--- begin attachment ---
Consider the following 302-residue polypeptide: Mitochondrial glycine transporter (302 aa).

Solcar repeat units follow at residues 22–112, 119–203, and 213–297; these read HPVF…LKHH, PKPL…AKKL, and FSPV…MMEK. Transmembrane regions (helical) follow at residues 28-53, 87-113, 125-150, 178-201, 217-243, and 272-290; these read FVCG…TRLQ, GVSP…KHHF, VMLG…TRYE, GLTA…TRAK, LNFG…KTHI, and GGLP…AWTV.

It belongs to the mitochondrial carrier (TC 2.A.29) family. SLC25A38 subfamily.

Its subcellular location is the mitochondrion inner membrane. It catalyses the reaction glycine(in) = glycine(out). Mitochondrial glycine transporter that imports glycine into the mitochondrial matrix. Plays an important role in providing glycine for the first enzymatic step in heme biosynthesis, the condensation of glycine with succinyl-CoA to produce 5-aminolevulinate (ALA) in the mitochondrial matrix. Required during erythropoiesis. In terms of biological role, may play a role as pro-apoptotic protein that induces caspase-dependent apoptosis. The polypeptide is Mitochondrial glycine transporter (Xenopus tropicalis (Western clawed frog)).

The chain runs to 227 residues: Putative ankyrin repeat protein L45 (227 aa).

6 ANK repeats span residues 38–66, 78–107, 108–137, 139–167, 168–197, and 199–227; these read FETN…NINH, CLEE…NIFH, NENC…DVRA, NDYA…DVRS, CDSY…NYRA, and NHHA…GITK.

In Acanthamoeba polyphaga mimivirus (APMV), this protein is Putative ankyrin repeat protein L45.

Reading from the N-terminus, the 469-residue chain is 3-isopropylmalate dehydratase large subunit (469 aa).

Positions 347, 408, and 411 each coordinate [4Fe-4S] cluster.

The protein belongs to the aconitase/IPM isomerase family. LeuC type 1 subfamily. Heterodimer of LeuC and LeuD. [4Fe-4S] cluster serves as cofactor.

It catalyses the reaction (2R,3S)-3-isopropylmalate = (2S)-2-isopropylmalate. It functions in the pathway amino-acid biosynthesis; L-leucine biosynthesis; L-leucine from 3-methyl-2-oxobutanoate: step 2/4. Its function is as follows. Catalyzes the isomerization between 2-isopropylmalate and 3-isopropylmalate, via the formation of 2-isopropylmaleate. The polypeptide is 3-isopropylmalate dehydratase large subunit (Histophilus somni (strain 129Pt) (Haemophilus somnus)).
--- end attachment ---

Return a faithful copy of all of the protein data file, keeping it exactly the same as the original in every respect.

Consider the following 302-residue polypeptide: Mitochondrial glycine transporter (302 aa).

Solcar repeat units follow at residues 22–112, 119–203, and 213–297; these read HPVF…LKHH, PKPL…AKKL, and FSPV…MMEK. Transmembrane regions (helical) follow at residues 28-53, 87-113, 125-150, 178-201, 217-243, and 272-290; these read FVCG…TRLQ, GVSP…KHHF, VMLG…TRYE, GLTA…TRAK, LNFG…KTHI, and GGLP…AWTV.

It belongs to the mitochondrial carrier (TC 2.A.29) family. SLC25A38 subfamily.

Its subcellular location is the mitochondrion inner membrane. It catalyses the reaction glycine(in) = glycine(out). Mitochondrial glycine transporter that imports glycine into the mitochondrial matrix. Plays an important role in providing glycine for the first enzymatic step in heme biosynthesis, the condensation of glycine with succinyl-CoA to produce 5-aminolevulinate (ALA) in the mitochondrial matrix. Required during erythropoiesis. In terms of biological role, may play a role as pro-apoptotic protein that induces caspase-dependent apoptosis. The polypeptide is Mitochondrial glycine transporter (Xenopus tropicalis (Western clawed frog)).

The chain runs to 227 residues: Putative ankyrin repeat protein L45 (227 aa).

6 ANK repeats span residues 38–66, 78–107, 108–137, 139–167, 168–197, and 199–227; these read FETN…NINH, CLEE…NIFH, NENC…DVRA, NDYA…DVRS, CDSY…NYRA, and NHHA…GITK.

In Acanthamoeba polyphaga mimivirus (APMV), this protein is Putative ankyrin repeat protein L45.

Reading from the N-terminus, the 469-residue chain is 3-isopropylmalate dehydratase large subunit (469 aa).

Positions 347, 408, and 411 each coordinate [4Fe-4S] cluster.

The protein belongs to the aconitase/IPM isomerase family. LeuC type 1 subfamily. Heterodimer of LeuC and LeuD. [4Fe-4S] cluster serves as cofactor.

It catalyses the reaction (2R,3S)-3-isopropylmalate = (2S)-2-isopropylmalate. It functions in the pathway amino-acid biosynthesis; L-leucine biosynthesis; L-leucine from 3-methyl-2-oxobutanoate: step 2/4. Its function is as follows. Catalyzes the isomerization between 2-isopropylmalate and 3-isopropylmalate, via the formation of 2-isopropylmaleate. The polypeptide is 3-isopropylmalate dehydratase large subunit (Histophilus somni (strain 129Pt) (Haemophilus somnus)).